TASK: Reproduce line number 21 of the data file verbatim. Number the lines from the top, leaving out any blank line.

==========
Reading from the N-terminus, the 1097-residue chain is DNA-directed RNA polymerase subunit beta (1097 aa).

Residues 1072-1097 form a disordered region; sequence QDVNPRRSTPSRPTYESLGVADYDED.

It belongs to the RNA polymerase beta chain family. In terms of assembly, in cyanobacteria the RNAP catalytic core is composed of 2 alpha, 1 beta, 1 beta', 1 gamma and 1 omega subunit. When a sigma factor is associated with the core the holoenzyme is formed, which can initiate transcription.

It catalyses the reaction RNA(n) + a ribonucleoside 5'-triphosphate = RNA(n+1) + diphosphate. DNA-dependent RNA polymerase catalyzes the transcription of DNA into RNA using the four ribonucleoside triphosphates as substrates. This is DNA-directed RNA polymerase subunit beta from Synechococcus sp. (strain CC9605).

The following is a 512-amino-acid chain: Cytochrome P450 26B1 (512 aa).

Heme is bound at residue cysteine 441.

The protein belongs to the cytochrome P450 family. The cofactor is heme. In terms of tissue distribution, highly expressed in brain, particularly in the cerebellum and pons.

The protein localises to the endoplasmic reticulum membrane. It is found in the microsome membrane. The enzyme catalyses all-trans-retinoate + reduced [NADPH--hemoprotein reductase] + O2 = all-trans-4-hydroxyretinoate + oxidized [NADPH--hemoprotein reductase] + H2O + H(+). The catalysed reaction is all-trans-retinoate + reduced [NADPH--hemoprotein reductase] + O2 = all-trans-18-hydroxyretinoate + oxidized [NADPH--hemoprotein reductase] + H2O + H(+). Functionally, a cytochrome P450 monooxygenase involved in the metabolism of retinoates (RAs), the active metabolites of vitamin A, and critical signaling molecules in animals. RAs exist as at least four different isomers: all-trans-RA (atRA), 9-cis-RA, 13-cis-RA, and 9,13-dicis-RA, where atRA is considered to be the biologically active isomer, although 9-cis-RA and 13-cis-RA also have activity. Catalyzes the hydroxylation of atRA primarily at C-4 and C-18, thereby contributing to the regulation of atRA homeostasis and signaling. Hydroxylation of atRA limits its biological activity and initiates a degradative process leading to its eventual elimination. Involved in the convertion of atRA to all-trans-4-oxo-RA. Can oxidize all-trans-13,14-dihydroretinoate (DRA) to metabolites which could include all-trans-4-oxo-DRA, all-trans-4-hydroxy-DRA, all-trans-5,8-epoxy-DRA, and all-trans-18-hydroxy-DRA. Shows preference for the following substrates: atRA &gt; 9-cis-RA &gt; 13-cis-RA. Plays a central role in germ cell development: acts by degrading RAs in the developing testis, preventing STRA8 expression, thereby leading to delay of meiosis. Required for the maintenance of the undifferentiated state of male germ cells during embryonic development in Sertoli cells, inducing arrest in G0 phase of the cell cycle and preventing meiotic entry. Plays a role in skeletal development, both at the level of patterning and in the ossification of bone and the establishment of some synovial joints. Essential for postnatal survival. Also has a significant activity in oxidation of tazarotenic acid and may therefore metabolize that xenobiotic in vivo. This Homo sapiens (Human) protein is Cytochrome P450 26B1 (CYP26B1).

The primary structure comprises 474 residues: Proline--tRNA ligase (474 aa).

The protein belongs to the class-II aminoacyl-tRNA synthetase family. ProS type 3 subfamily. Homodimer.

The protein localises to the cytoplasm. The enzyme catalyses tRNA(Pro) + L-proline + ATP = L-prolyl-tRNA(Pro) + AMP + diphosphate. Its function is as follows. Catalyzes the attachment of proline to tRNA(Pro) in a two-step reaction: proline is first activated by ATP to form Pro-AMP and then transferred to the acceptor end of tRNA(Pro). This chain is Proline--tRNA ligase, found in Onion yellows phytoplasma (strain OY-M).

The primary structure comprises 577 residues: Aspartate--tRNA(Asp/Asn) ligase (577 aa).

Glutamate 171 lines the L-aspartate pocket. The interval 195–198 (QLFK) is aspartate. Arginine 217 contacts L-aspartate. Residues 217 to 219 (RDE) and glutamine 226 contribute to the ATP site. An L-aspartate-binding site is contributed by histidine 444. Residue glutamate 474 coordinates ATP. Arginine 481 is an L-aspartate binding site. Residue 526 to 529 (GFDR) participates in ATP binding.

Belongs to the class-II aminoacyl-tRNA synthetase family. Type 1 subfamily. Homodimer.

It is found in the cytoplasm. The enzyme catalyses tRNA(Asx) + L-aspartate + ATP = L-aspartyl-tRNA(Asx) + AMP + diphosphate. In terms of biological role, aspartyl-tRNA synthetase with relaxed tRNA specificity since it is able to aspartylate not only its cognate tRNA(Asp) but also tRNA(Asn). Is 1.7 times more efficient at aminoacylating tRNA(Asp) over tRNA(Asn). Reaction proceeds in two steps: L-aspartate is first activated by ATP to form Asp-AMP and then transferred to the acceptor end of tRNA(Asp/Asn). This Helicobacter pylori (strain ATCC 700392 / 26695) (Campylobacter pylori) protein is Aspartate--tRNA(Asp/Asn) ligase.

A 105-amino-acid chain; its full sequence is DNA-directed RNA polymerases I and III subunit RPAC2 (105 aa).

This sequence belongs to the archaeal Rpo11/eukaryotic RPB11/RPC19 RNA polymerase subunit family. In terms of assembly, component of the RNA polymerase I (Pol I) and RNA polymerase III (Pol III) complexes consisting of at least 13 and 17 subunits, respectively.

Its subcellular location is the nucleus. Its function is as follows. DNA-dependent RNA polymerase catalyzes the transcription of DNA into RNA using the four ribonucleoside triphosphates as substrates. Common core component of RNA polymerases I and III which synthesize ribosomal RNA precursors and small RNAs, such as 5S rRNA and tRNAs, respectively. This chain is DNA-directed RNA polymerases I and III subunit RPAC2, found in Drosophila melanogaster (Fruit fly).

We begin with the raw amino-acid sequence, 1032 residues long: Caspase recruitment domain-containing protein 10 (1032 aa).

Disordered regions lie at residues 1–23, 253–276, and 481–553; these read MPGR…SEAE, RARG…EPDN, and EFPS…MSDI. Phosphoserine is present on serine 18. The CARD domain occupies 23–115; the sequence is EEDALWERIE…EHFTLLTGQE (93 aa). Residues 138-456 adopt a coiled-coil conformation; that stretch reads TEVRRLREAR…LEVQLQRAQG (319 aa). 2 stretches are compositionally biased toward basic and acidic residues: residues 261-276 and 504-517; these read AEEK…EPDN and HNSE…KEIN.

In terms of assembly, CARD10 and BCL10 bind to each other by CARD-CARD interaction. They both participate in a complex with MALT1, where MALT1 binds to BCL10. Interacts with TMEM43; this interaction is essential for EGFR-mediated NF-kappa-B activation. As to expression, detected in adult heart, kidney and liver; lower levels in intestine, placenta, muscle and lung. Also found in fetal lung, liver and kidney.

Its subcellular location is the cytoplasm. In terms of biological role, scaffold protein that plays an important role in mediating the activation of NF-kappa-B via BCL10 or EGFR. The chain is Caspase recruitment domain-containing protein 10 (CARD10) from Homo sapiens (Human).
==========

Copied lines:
In terms of assembly, CARD10 and BCL10 bind to each other by CARD-CARD interaction. They both participate in a complex with MALT1, where MALT1 binds to BCL10. Interacts with TMEM43; this interaction is essential for EGFR-mediated NF-kappa-B activation. As to expression, detected in adult heart, kidney and liver; lower levels in intestine, placenta, muscle and lung. Also found in fetal lung, liver and kidney.